Catherine Reagor, real estate reporter for the Arizona Republic, must have taken the easy way out a few days ago and just published a press release as “news”. She “reported” on a “penny auction” for a home in Phoenix: [Thanks L!]
Penny auctions are popular for selling everything from gift cards to cars at discount prices. Now in metro Phoenix, a former foreclosure home is scheduled be auctioned off cent by cent.
Real-estate agent Todd Talbot plans to hold an online penny auction for a Glendale home next week. The house at 6214 W. Acoma Drive, Glendale, was purchased for $81,000 in January. Talbot said he spent an additional $20,000 fixing it up.
He said as with most penny auctions, the potential to make money is the charge for bidding. Bidders must pay 60 cents for every penny they up the bid on the home.
Talbot believes this is the first house in Arizona, and potentially in the country, to be auctioned off penny by penny. Bidders are allowed to bid only one cent at a time. So he and his partner have the potential to make money off the 60-cent fee per bid, if there are enough bids.
So what is a “penny auction”? According to Talbot’s website:
A penny auction is a unique type of auction that involves some risk to simply bid, in return for the possiblity of getting HUGE discounts. What that means is that it will cost you every time you bid (in this case $0.60) and you can only bid in one cent increments. So the risk is you pay $0.60 every time you bid but may not win the bid.
So why would anyone do this? Again, according to Talbot:
Assume property up for auction is worth $125,000. Bidder A purchases 1,000 bids at a cost of $600 (.60 per bid x 1,000 bids) with the thought that he will use those bids to bid on the property. The most that Bidder A is willing to pay for the property is $12,000. So it is worth it for Bidder A to risk $600 (to be able to bid 1,000 times) for the possibility to buy the property for $12,600 (his bid fees @ .60 each, PLUS the maximum final bid amount he determined)
Bidder A may win the bid with this scenairo because at this point in this type of auction, all the other bidders may not be willing to risk any more (by paying $0.60 for every bid) if the price is getting too high.
I have a couple of issues with Reagor’s reporting here. First, a quick Google search would have shown Reagor that this is not the first real estate penny auction in the country. [Granted, Talbot didn’t say absolutely that it was. Still, Reagor should have looked.] For example, here’s one in Florida: [As of last night at 11:00 p.m. their website was not loading.]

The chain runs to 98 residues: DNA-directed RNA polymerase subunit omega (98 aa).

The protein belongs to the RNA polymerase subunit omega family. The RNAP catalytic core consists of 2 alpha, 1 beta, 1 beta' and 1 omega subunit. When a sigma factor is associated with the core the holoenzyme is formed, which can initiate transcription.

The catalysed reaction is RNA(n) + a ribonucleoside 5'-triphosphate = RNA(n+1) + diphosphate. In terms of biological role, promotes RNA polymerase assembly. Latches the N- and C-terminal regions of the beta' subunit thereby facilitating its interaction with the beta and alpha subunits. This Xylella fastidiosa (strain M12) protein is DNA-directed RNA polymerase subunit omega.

Not only have their been other penny auctions, but there have been issues with them. Here’s a discussion about another Penny Auction where several people considered the real estate penny auction a scam. It would have been nice if she had perhaps read a few articles like this MSNBC article entitled Most online penny auctions just don’t make any sense:
Go to any penny auction site and they’re packed with testimonials from happy customers. And indeed, some people will walk away with bargains. But the list of unhappy customers is growing.
So far this year, more than 1,000 people have complained to the Better Business Bureau about online penny auctions: delivery delays, poor customer service, misleading advertising and unauthorized charges.
“We feel consumers need to be extremely careful,” warns Becky Maier with the BBB of Pittsburgh.
Is it possible that this particular auction is all on the up and up? Sure, but this quote would make me nervous participating:
Since the bidding doesn’t involve gambling or any type of lottery, Talbot said his attorneys say it’s legal.
It might be legal, but when I can pay $600 and still end up with nothing, that seems like gambling to me. Sure, all investments are a “gamble”, but from what I can see, this type of bidding is a risky business. It would have been nice if Reagor had mentioned that.